Painting Landscapes with Light: An Interview with Barry Underwood

fern for francesca lighted forest imageFascinating uses of light never cease to capture our attention. Whether light is being used in a cool, new way via budding technology, or simply using its inherent ambient qualities to enhance surroundings in an unexpected way, the possibilities of light are endless. That’s probably why we were so drawn to the work of Barry Underwood. The color and light of his landscape installations are breathtaking. Just one look at these eerie installations and you are immediately entranced by a captivating, dream-like world. Seeing our passion for color and light resonating in his installation, we couldn’t resist the opportunity to speak with Barry on his work. Graciously, he agreed to speak with us and provide further insight into his beautiful creations.

GPI Design: Barry, what inspires you first?

Barry Underwood: Ideas in art inspire me, and working with ideas imbedded in painting, installation, drawing, photography, and cinema. I am also inspired or rather influenced by science and nature and its energy.

GPI Design: Is it a particular landscape that inspires the lighting, or do you get an idea for the lighting itself to which you need to find the perfect landscape that captures your vision?

Barry: The process begins with drawing. I either have an idea first then look for a landscape, or I make artwork in response to a particular landscape. I then sketch out the idea. This gives me time to work through some of the media and logistical issues that may arise during the install. Composing or framing the shot is next. Then the installation process takes place.

GPI Design: On your website, you say that “Light and color alter the perception of space, while defamiliarizing common objects.” Why do you think your work integrates so well on landscape and the outdoors? Do you think the same elusive and mystifying effect would translate onto interior environments?

Barry: In the photographs of the installations I am most interested in the ways in which the colored light does not integrate with the landscape. The sculptural light I introduce is very foreign in color palate to the subtle coloration of land, plant, sky and water. The concept is not exclusive to the landscape. I am currently working on a commissioned series of installations within interiors.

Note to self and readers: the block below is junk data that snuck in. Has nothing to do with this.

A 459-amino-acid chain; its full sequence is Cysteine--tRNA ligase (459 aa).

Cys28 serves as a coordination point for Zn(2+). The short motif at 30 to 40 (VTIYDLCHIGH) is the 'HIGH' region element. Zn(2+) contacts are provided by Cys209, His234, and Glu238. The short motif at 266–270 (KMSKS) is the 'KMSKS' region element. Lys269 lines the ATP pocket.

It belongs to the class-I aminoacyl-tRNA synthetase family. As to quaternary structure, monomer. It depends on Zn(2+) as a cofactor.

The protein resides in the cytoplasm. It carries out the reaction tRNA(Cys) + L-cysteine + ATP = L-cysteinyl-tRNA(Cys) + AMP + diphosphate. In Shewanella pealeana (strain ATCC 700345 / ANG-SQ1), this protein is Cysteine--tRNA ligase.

GPI Design: Most of your images use vivid colored light that evokes a sense of dreamlike imagination. Why do you think color is so central in creating this dream-like effect? Do you think white light could achieve a similar effect?

Barry: Color is intrinsically tied to our perception and psyche. It has a psychological effect on our bodies. Light (color) is the world in which we move around / through.

GPI Design: How do your techniques enforce the impression of the light as an externally applied, alien-like intervention rather than a revelation of inherent qualities?

Barry: I am not thinking about aliens or Hollywood ideas of aliens. I am thinking about ideas of abstraction, particularly contemporary abstract painting, and the abstract ideas carried out in 60s and 70s land art. Making a mark in the landscape rather than on a canvas. Light is merely a means to record color photographically.

Thank you to Barry Underwood for taking the time to elaborate on his work. Be sure to check out the rest of Barry’s portfolio.  If you’re a fellow Clevelander, you can visit his exhibition at the Museum of Contemporary Art in Cleveland coming up on October 8, 2012.

Image credits: Barry Underwood